3 Things You Should Do To Help Any Dog Feel At Ease
Whether you’re heading to a meet and greet, bringing your new dog home for the first time, or just meeting someone’s dog on the street, knowing how to put a dog at ease is the first step to becoming a dog whisperer and a paw-some P.E.T. parent. Here are three tips that are sure to help you make friends with any dog you meet.
1. Tone of Voice
Soft, melodic, calm tones are the fastest way to communicate, “I’m not here to hurt you” to a dog. Singing softly or even reading aloud gives your voice a melodic tone that sends a non-threatening message of comfort. The tone of voice that you speak in often reflects the way you are feeling, if you can successfully convince yourself to speak softly and happily, chances are high that your body language will reflect your voice and lead the dog to become curious while they edge closer to you.
2. Body Language
Be still, crouch down or sit in a chair, turn sideways, head down looking at the ground, hands relaxed at your side. This kind of body language tells a dog that you are not looking to overpower them. As the dog approaches you, slowly offer your hand, with your palm up, lower than the dog’s head and allow them to sniff your hand. If the dog does not back away, offer a light pet or scratch under their chin. Pro tip: never approach a dog from above and try to pet them directly on top of their head, for a shy dog this could feel like a threat from above and cause them to feel stress and fear. Instead, a scratch or pet below the chin is a great way to say hello and avoid trouble.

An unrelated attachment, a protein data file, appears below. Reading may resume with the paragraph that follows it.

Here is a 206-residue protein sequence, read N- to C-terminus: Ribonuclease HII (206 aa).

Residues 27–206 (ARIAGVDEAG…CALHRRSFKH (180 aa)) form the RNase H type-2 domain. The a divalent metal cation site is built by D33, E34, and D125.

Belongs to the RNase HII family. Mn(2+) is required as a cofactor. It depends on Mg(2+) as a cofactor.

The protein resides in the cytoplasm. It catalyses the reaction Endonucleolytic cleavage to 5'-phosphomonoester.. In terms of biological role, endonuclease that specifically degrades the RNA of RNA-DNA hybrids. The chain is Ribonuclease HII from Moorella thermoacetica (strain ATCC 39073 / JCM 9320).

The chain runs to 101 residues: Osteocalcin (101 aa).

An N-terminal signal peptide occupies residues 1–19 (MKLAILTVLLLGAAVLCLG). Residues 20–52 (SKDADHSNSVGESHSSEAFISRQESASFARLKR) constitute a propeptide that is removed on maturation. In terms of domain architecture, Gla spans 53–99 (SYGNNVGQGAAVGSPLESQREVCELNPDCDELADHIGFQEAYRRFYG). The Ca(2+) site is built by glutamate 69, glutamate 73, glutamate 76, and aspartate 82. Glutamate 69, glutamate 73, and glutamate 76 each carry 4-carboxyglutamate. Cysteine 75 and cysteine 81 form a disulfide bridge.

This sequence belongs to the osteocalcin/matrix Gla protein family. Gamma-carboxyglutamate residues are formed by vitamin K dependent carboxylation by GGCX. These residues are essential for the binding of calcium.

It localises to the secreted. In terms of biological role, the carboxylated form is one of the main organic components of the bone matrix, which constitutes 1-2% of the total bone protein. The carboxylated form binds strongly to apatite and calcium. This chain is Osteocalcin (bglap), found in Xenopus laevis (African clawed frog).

3. Eye Contact
Never stare directly at a dog you don’t know or are meeting for the first time. Direct eye contact communicates dominance to a dog and to a dog that doesn’t know you, establishing dominance is just too much, too soon. Instead, let the dog establish initial eye contact. Briefly looking away let’s the dog know that you do not pose a threat. Allow the dog a moment or two to decide whether or not you’re allowed to do more than just exchange glances. Once the dog shows positive body language (to learn more check out our article Dog Speak: Your Dog's Body Language and What it Means) crouch down and offer them a friendly scratch under the chin.
Consider trying any or all of these tips the next time you meet a new four-legged friend and you’ll be calling yourself ~the dog whisperer~ in no time.
Keep Calm and Carry On
Training a dog is like teaching someone to speak a new language. Be patient and give your dog the help they need to feel successful. Praise is the surest way to get a dog to repeat a behavior - so give lots of it.